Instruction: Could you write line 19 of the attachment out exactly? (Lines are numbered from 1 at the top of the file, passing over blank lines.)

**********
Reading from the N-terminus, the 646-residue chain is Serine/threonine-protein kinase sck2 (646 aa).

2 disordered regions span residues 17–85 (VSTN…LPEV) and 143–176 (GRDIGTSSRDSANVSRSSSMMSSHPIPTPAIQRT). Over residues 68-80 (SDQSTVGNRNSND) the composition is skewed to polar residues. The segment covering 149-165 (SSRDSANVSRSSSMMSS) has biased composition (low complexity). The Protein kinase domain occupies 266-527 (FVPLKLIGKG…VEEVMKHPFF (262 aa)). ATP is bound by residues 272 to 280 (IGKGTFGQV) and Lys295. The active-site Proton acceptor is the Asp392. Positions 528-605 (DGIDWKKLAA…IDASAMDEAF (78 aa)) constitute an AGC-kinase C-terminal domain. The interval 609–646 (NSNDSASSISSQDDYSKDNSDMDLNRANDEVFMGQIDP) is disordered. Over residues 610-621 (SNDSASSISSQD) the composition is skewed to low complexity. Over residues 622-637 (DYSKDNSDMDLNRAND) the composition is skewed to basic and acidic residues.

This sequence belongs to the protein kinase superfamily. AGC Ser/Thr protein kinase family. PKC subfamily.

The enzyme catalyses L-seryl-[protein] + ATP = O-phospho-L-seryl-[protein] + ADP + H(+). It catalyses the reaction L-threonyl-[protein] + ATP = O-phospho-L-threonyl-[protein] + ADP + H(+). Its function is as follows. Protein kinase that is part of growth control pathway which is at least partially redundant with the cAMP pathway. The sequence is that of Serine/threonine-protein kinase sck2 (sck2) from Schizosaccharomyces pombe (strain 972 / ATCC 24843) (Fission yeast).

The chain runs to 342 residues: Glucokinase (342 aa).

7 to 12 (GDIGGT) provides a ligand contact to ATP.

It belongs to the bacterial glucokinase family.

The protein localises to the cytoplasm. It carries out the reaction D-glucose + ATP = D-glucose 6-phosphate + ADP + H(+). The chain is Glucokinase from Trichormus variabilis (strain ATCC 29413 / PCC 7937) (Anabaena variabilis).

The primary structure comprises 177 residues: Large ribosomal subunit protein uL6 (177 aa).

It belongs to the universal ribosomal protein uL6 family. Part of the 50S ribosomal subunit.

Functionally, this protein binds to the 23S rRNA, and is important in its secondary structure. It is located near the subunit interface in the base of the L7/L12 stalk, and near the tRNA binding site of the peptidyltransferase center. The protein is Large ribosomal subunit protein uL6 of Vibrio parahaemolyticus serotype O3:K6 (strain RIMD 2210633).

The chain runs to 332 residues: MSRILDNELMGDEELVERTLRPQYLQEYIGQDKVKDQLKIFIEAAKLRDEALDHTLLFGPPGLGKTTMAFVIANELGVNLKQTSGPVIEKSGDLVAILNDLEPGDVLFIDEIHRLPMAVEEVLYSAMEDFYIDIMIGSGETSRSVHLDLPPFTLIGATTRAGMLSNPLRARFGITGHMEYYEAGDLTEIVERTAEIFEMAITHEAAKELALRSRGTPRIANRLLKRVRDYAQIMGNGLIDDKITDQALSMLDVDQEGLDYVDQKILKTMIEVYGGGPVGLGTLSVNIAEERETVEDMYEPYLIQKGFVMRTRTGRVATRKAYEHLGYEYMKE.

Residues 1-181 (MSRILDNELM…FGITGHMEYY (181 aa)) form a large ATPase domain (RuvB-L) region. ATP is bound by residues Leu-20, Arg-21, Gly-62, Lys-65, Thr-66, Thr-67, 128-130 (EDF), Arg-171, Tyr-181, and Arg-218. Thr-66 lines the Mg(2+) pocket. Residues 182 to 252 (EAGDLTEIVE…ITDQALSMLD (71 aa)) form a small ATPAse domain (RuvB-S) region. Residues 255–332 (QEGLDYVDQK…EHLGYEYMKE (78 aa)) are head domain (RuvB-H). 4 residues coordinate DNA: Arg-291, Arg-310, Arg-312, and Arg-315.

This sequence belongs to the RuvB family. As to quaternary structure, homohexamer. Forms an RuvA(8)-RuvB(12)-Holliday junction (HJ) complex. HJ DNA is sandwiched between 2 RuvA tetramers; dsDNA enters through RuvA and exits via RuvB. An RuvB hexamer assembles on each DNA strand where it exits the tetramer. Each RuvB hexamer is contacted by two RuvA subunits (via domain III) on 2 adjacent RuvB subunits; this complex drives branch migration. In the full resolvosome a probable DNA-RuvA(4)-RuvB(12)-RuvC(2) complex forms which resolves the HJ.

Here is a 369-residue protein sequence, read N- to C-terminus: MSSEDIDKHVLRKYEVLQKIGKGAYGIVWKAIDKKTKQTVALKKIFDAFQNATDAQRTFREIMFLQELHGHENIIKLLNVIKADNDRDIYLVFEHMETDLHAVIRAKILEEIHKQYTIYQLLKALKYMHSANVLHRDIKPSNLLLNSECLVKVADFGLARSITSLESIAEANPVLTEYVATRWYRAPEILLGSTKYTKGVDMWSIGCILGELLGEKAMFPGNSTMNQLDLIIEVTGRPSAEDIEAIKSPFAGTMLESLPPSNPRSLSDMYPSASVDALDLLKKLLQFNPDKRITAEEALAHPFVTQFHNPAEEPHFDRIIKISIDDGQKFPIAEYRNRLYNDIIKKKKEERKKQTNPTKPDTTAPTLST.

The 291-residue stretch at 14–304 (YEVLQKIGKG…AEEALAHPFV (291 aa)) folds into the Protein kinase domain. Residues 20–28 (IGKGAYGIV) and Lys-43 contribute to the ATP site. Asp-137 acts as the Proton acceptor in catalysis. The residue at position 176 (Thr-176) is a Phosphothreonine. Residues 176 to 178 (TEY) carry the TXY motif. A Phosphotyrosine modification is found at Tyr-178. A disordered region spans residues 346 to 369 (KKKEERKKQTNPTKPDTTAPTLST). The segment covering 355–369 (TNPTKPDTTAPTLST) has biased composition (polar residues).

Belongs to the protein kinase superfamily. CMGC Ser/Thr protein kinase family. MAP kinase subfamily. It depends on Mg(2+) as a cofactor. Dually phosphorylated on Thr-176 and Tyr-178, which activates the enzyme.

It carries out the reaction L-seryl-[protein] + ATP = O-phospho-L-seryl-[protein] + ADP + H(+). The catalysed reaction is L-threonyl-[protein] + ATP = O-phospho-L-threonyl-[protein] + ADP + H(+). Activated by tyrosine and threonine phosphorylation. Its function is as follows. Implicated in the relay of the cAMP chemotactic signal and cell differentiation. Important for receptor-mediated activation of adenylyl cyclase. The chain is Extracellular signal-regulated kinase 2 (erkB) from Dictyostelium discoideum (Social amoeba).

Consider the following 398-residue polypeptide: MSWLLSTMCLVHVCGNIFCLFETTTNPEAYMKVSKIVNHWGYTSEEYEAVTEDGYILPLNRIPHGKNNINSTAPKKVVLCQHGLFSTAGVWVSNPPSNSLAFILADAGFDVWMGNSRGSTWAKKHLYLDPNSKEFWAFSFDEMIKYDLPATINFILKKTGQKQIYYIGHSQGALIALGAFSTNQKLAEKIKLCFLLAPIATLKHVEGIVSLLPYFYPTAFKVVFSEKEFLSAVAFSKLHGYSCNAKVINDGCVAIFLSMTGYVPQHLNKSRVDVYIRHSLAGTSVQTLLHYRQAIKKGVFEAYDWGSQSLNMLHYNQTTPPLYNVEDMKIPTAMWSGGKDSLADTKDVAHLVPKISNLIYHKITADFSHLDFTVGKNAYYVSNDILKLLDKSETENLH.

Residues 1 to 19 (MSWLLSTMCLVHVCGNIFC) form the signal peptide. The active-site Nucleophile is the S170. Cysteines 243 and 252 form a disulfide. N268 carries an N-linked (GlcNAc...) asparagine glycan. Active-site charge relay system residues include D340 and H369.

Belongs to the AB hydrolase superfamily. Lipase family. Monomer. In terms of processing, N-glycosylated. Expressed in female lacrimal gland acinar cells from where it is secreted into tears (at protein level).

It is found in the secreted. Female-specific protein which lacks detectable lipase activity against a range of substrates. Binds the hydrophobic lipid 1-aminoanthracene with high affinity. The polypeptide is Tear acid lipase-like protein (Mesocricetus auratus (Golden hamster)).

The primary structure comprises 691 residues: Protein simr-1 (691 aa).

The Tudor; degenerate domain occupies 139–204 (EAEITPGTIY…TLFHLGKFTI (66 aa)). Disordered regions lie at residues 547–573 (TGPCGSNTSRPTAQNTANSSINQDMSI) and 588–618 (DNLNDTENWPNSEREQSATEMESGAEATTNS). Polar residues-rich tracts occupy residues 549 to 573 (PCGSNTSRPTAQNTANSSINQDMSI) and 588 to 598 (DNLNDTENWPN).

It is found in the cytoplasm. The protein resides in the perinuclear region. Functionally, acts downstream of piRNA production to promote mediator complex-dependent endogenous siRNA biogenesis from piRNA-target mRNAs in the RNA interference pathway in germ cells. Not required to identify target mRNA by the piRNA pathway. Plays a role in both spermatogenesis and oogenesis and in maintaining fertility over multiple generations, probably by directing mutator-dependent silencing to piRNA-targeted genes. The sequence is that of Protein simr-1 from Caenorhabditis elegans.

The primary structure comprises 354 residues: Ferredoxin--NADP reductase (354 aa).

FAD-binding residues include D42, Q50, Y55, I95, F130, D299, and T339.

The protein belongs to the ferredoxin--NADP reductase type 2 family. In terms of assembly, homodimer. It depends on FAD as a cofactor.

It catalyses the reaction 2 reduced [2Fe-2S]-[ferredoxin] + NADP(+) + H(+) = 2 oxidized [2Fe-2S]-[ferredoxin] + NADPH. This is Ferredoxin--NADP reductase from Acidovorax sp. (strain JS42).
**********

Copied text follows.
Consider the following 398-residue polypeptide: MSWLLSTMCLVHVCGNIFCLFETTTNPEAYMKVSKIVNHWGYTSEEYEAVTEDGYILPLNRIPHGKNNINSTAPKKVVLCQHGLFSTAGVWVSNPPSNSLAFILADAGFDVWMGNSRGSTWAKKHLYLDPNSKEFWAFSFDEMIKYDLPATINFILKKTGQKQIYYIGHSQGALIALGAFSTNQKLAEKIKLCFLLAPIATLKHVEGIVSLLPYFYPTAFKVVFSEKEFLSAVAFSKLHGYSCNAKVINDGCVAIFLSMTGYVPQHLNKSRVDVYIRHSLAGTSVQTLLHYRQAIKKGVFEAYDWGSQSLNMLHYNQTTPPLYNVEDMKIPTAMWSGGKDSLADTKDVAHLVPKISNLIYHKITADFSHLDFTVGKNAYYVSNDILKLLDKSETENLH.